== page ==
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FYNBOS | A Virtual Tour Guide - Part 4

Published on June 11th 2020

by Going.Local. All rights reserved

butterfly on a leaf
One of the leading SA tourist attractions is the Garden Route, for good reason. The area lies on the border of both summer and winter rainfall regions, which translates to a degree of rain year-round. The milder temperatures and higher rainfall have allowed Afromontane forests to develop in the rich soil.
To observe the interaction between indigenous fynbos and forest ecosystems one has to travel to one of the nature reserves that hug the mountains and coastline. The area also encompasses sand, granite and shale fynbos that transforms the landscape into a colourful display. So let's have a look at some of this region's attractive flora.
A tree in a forest
The region marks the border of the Cape fynbos as it transitions into Afromontane forests.


Knysna is well known for its logging history, goldmines, endangered Cape seahorse (the world's rarest) and its last remaining elephant, but it offers far more in terms of flora. The area is home to the endangered Knysna sand fynbos that includes the green protea (Protea coronata), red hot poker (Kniphofia uvaria), Erica hispidula (hispidula referring to its 'somewhat hairy' appearance) and diaphanous heath ( Erica diaphana).

Green Protea

Protea coronata

A close up of a Kniphofia uvaria plant with red and yellow flowers

Red-Hot Poker

Kniphofia uvaria

Diaphanous Heath

Erica diaphana

The Afromontane forests that borders the fynbos contain slow-growing indigenous trees, the most renowned being the yellowwood (both Outeniqua and Real). The latter has both female and male forms of which the female cones are pollinated by 1-year-old cones. The edible fruit forms the staple for the endangered Cape parrot among other frugivorous birds.
Did you know | A yellowwood tree grows at roughly 0.23 cm/year (stem diameter), therefore a tree with a 1 m diameter is 400 years old.
The region is home to some interesting bulb plants that provide a colorful display even after seeding.


Lying between Knysna and Plettenberg Bay, Harkerville is known for its series of hiking trails that lead you to the cliffs overlooking the Indian Ocean. It is also the final 24 km extension to the Outeniqua hiking trail (108 km), a mountainous route that is the strenuous cousin to the Tsitsikamma trail. The coastal trail is home to the Harkerville porcelain flower (Acmadenia alternifolia), African honeysuckle (Halleria lucida) and mountain reedpipe (Tritiniopsis caffra).
Fungi are far more prolific in Afromontane forests than fynbos so you could potentially come across cinnabar brackets (Trametes sanguinea), funnel woodcaps (Lentinus sajor-caju), turkey-tail (Trametes versicolor) or anemone stinkhorns (Aseroe rubra). The colourful array of fungi make for some very interesting photo's.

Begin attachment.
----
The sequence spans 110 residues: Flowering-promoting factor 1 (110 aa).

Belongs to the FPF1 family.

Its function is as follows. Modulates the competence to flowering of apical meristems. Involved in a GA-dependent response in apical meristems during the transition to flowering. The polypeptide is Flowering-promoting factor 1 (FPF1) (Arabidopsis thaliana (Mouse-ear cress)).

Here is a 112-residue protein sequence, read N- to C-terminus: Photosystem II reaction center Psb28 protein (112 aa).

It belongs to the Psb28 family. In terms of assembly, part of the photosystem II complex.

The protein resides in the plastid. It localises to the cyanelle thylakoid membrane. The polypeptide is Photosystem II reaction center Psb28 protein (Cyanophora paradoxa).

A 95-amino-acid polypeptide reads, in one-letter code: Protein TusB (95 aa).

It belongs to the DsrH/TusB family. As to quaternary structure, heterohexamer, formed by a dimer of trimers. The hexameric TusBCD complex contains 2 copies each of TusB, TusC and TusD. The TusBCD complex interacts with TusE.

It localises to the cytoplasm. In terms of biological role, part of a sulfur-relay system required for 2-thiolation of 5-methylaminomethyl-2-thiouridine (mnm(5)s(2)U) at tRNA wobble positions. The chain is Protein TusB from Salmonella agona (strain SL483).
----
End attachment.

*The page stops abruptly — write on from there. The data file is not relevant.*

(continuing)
For a detailed list of fauna and flora from the Bitou region go here.
Tip | Guides are available for various hiking trails as part of the SA Mountain Guides program. You can book accommodation and trekking through such vendors as Go Trekking or GoVertical.
A red flower on a plant
Candelabra lilies bloom in their dozens during late summer.


Robberg, so named for the prolific Cape seal colonies that have called the small archipelago home, is a breathtaking nature reserve. The caves on the Indian Ocean side have undergone several archaeological digs since 1880, where carbon dating of remains placed the earliest inhabitants around the Middle Stone Age (125 000 years ago). A detailed plack depicts how the remains show the variation in fossil remains over the centuries.
For a view of the dig tap the post below:
This World Heritage Site is also home to a great selection of coastal strandveld flora. It boasts massive flowering succulents (Gasteria acinacifolia) during the winter months in between the scrambling boulders. If you can brave the onslaught of tourists in late summer, you will be granted an even more fascinating display as the mountainside is transformed by bright red candelabra flowers. The flowering bulbs push out of the sandy ground by the dozens to put on a spectacular display.
Gasteria in habitat:
A tree with pink flowers
During Spring flowering Erica shrubs up to 1.5m tall line the highway.


The area is slightly unpredictable when it comes to weather, which means multi-day hikes may see at least one day of rain. The best time for an activity is spring and autumn; however, this falls outside of the best times for floral displays. Late summer and early winter will show different flowering species.
Travel time: 5-6h one-way (from Cape Town)
Nearest Airport: Plettenberg Bay (Private charters), George (1h22 one-way)
Look out for: Protea coronata, candelabra lily (Brunsvigia orientalis), golden disa (Disa cornuta), green woodorchid (Bonatea speciosa).
Important info:
- Rainfall can be unpredictable therefore it is advisable to always carry the appropriate gear.
- Private guides are available from various organisations.
- The area is vast and with increased tourist activity becomes harder to monitor.
- If you notice any disturbance in natural flora please report it to the nearest office or call the number provided at reception.
- If you are enthusiastic about conservation then visit the SANParks website to apply for the Honorary ranger program.
A close up of a mushroom
A nice tip to remember is that proper identification of fungi require images of the gills, stems and surface.
Caveney, P. (2020, 4 June). A Brief History of Knysna from 1770 to 1890. The Heritage Portal.
Inskeep, R., & Vogel, J. (1985). Radiocarbon Dates from the Holocene Levels at Nelson Bay Cave, and an Interim Report on Their Associations. The South African Archaeological Bulletin, 40(142), 103-105.

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